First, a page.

|Studio album by Tha Dogg Pound|
|Released||October 31, 1995|
|Genre||West Coast hip hop, Gangsta Rap, G-Funk|
DJ Quik (uncredited)
Emanuel "Porkchop" Dean
Suge Knight (exec.)
|Tha Dogg Pound chronology|
|Los Angeles Times|||
Dogg Food is the debut studio album by American hip hop group Tha Dogg Pound. Its controversial lyrics were the subject of shareholder protest (the album was supposed to be released in July 1995, as a result of the controversy from Time Warner, the release was delayed for three months). The album spawned two singles -- "Let's Play House" and "New York, New York," featuring Nate Dogg and Snoop Dogg, respectively. It landed on the top of the Billboard 200 chart producing a first-week sales of 277,500 albums. Though it eventually sold over 2 million records (2x platinum), Dogg Food did not equal the success of preceding Death Row Records releases (The Chronic and Doggystyle). It is one of the last high-selling and critically acclaimed releases from the label, preceding only Tha Doggfather and 2Pac's albums as an anticipated album, and is the last album to be "officially" produced under the G-Funk (sub-genre) era of hip-hop which was pioneered by Above the Law. Though Dr. Dre was Death Row's premier producer, the album was mostly produced by Dat Nigga Daz, Dr. Dre mixed the album; Dogg Food led the way for Daz to become the top in-house producer for Death Row until his departure in the late '90s.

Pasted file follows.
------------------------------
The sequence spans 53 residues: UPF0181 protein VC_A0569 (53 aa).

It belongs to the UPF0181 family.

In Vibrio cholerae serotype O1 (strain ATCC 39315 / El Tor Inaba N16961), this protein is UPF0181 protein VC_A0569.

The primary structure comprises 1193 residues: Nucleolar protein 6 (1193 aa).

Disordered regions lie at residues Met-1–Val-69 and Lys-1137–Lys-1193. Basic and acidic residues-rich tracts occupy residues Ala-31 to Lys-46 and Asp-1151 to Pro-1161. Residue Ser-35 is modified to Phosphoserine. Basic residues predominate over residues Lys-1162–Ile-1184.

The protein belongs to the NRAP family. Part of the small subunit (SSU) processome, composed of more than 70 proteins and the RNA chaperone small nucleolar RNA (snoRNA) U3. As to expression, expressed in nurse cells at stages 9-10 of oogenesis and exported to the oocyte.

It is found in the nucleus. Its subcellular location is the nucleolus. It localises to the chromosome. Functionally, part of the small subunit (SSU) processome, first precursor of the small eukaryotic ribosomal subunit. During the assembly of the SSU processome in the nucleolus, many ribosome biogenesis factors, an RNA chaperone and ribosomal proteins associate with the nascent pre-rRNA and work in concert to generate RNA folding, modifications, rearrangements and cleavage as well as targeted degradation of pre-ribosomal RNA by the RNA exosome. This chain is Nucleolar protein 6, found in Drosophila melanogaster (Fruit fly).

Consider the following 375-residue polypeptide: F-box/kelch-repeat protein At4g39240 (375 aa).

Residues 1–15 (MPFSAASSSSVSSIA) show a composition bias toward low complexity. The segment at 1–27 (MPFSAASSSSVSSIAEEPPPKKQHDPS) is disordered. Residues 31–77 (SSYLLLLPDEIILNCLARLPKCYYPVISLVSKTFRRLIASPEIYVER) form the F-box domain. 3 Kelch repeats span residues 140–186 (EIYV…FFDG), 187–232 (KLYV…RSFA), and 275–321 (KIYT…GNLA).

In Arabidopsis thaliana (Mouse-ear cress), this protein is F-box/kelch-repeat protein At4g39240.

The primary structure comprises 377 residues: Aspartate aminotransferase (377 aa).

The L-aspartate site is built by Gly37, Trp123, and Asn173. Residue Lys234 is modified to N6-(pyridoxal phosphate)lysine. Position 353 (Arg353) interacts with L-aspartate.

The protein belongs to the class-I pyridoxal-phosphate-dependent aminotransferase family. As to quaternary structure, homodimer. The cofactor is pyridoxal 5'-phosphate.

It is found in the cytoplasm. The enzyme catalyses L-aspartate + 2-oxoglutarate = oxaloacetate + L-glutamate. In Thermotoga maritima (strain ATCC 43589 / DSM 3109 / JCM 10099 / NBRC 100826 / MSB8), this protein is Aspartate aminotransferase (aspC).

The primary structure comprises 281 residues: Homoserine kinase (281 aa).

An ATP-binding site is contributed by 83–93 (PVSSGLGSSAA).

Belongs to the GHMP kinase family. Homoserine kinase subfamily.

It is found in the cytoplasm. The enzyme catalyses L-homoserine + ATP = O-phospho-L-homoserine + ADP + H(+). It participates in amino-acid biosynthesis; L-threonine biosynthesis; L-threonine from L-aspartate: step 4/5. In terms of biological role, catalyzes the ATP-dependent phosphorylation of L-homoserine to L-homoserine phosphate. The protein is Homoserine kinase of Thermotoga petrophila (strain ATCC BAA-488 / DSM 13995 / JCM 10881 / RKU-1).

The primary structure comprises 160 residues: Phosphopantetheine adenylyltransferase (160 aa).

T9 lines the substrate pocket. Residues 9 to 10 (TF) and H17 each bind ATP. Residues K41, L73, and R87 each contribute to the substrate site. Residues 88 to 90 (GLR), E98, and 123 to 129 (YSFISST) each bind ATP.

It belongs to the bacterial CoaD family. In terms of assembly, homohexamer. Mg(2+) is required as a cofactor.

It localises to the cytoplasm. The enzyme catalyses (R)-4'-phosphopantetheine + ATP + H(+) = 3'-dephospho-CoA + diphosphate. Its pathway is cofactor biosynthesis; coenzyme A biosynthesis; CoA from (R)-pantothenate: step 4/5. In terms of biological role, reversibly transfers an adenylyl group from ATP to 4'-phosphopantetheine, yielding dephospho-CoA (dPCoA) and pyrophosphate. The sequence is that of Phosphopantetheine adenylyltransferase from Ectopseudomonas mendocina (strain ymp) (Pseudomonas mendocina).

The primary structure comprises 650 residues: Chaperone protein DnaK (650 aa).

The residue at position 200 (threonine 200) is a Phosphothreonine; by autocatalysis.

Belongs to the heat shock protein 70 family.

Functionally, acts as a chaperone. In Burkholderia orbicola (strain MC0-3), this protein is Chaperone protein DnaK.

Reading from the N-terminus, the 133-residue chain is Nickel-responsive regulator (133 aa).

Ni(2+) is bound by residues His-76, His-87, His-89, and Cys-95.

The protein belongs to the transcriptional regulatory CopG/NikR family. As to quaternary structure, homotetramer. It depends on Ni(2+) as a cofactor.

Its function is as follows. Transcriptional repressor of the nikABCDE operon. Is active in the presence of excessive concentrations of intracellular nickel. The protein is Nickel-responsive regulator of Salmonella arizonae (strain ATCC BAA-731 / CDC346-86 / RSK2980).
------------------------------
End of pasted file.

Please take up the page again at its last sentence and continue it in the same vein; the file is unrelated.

In the months leading up to the album's release, Kurupt appeared on BETRapCity and announced that "Reality" (a song that features Tray Dee) would be the lead single for the album. However, this song was never released as a single for the album.
The video for the second single "New York, New York" sparked some controversy when Snoop appeared in the video kicking down buildings throughout New York. This led to a response record by Capone-N-Noreaga, Mobb Deep & Tragedy Khadafi called "L.A., L.A.", with a music video in which impersonated Dogg Pound members were thrown off the Queensboro Bridge. The trailer of the Dogg Pound was also shot at during the process of making the "New York, New York" video. The song is one of three tracks on the album not produced by Daz, as DJ Pooh provided the beat.
The songs opening track contains a line of disrespect towards rival rap group Bone Thugs-N-Harmony, as Kurupt raps "Ain't Got No Love For No Hoes In Harmony". Picking up from where the beef had previous left off between Dogg Pound mentor Dr. Dre, and Bone mentor Eazy-E. This is consistent with most the Death Row releases up to this point, as the Chronic contains the Eazy E disses on tracks 1 and 2, Snoop's Doggystyle contains the Eazy E disses in a conversation (skit) with Daz, and the Murder Was The Case album contains a Ruthless slight in the track "What Would You Do?"
The track "I Don't Like To Dream About Gettin' Paid" is a remake of an original track recorded by 213 (Snoop, Nate, Warren G) before they were famous, and Nate Dogg appears in the chorus of the track. 213 had two underground songs "I Don't Like To Dream About Gettin' Paid" and "Long Beach is A Mutherfucka" that are still to this day rare and unreleased.
|1.||"Intro"||Dat Nigga Daz||0:18|